Archive for October 27th, 2016


As I drove my son home from youth, he inquired about how my last Parent-Teacher conference had gone.

For nineteen years I have attended these meetings. Depending on the year, and the child who I was inquiring about, I have attended these meetings with a variety of emotions from joy, to dread, to surprise. I have left these meetings with thanks.

After hashing out the conversations and comments with my son, I found myself reflecting on the end of this era.

I work in a high school as an Educational Assistant, and take great pride in the work I do. But, I am not a teacher. Working in the school system, alongside of professional teachers has given me immense respect for those who teach our children.

Their job is an impossible task!

They are required to become experts in their fields, imparting their knowledge equally upon the eager, the disinterested, and the antagonistic.

They are expected to teach information that is advanced and relevant in our technological world, with antiquated tools and self-taught skills.

They have to fill the roles of disciplinarian, counsellor, parent, physician, and educator.

They are expected to regularly take courses to upgrade their knowledge, deal with curricular changes, attend meetings (often not within a regular work day), coach, mentor and facilitate extracurricular activities, along with the pressure of expectations of administration and the parent community.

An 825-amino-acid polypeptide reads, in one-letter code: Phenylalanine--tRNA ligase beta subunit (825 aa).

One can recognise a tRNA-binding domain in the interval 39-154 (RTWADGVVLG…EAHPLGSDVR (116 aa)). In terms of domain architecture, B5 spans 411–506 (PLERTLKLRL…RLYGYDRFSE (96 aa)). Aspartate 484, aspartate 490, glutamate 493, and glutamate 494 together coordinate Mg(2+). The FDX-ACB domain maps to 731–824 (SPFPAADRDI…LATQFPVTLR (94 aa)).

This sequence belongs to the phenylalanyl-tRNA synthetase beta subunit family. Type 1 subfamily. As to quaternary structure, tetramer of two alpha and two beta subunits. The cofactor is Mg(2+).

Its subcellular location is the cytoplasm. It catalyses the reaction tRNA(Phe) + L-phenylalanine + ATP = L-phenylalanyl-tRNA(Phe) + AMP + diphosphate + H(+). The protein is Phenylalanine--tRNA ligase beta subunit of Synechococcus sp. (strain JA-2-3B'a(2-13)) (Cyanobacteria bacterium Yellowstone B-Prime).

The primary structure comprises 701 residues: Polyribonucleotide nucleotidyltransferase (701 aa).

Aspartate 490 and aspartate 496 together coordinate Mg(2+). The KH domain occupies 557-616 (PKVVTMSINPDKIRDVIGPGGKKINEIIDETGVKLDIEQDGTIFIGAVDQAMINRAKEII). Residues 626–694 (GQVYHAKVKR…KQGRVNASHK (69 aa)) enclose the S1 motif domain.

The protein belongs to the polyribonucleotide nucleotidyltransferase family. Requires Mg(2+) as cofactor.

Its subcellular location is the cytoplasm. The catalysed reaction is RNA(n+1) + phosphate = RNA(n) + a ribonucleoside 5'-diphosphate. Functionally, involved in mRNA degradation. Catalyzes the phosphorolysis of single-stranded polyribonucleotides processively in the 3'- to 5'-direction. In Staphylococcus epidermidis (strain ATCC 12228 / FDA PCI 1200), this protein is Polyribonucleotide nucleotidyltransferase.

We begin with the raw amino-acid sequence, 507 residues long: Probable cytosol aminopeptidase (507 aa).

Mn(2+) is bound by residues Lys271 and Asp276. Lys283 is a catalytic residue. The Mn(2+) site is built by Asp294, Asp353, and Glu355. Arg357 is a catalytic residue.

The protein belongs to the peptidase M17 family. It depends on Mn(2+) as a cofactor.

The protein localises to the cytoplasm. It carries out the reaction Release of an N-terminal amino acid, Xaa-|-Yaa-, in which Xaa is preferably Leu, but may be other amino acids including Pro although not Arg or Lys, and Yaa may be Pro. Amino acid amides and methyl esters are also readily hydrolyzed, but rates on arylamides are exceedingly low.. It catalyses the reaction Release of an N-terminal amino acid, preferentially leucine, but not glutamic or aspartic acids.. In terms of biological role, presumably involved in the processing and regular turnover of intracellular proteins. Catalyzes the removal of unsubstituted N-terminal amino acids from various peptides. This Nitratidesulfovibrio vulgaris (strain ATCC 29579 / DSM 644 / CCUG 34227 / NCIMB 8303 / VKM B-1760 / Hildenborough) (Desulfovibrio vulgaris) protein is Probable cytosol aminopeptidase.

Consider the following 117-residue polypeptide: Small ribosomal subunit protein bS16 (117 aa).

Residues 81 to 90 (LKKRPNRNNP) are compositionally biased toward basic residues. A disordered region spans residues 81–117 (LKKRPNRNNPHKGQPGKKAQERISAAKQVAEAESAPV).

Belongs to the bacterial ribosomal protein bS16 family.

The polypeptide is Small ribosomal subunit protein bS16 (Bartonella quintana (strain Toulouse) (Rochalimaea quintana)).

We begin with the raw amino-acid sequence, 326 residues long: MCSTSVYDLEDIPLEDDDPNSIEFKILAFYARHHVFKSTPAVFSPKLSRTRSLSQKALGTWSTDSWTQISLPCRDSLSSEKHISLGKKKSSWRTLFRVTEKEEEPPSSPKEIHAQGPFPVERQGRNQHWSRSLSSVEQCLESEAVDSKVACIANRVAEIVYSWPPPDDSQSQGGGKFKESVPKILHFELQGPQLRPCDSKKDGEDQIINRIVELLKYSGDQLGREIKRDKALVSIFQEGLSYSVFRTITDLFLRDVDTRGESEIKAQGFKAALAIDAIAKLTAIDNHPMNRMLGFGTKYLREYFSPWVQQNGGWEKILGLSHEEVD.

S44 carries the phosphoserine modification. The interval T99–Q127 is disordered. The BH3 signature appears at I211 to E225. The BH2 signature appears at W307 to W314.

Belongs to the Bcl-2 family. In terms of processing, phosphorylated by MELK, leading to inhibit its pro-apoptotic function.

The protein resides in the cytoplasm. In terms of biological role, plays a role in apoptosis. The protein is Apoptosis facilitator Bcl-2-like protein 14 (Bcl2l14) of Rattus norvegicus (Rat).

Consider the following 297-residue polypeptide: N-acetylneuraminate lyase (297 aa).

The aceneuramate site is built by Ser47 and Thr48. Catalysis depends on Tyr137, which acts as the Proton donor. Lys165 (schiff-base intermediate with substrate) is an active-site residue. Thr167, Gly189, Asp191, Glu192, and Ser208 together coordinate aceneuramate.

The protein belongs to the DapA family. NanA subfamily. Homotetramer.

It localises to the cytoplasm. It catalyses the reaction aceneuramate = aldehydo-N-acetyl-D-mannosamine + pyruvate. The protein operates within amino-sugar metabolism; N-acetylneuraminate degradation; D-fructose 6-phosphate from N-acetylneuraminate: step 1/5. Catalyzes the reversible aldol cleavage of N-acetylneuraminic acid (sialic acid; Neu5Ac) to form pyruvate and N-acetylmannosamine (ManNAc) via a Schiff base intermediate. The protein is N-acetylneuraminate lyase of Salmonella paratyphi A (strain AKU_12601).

Having had our children in private, Christian schools, means that their teachers, though still expected to have the same (or greater as Christian perspective courses are regularly being upgraded) education, training and professional development, do not earn incomes as high as their professional counterparts.

Though there are challenges, struggles, high expectations and low renumeration, they show up,




and they teach.

I have had the joy of watching these committed professionals laugh, challenge, teach and even pray for my kids and their friends. I have heard them voice concern, share heart-warming stories and agonize over students who work so hard, yet still do not pass tests. I have seen their faces, their smiles, heard their genuine welcome when a student from years gone by stops in for a visit.

There is little left to say, other than

thanks, we noticed your efforts.

“A teacher affects eternity;
he can never tell where his influence stops.”
Henry Adams



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